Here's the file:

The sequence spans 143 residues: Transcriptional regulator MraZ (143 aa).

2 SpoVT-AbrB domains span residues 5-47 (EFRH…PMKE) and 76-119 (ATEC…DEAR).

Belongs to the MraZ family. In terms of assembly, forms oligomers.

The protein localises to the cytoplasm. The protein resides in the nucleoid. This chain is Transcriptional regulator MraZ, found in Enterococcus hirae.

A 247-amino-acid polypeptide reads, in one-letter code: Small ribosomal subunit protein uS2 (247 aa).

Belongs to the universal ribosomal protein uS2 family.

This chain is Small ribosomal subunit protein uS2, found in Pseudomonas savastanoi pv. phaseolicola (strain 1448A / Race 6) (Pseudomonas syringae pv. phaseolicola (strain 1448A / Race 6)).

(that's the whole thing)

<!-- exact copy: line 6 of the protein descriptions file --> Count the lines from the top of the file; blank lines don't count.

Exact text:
Belongs to the universal ribosomal protein uS2 family.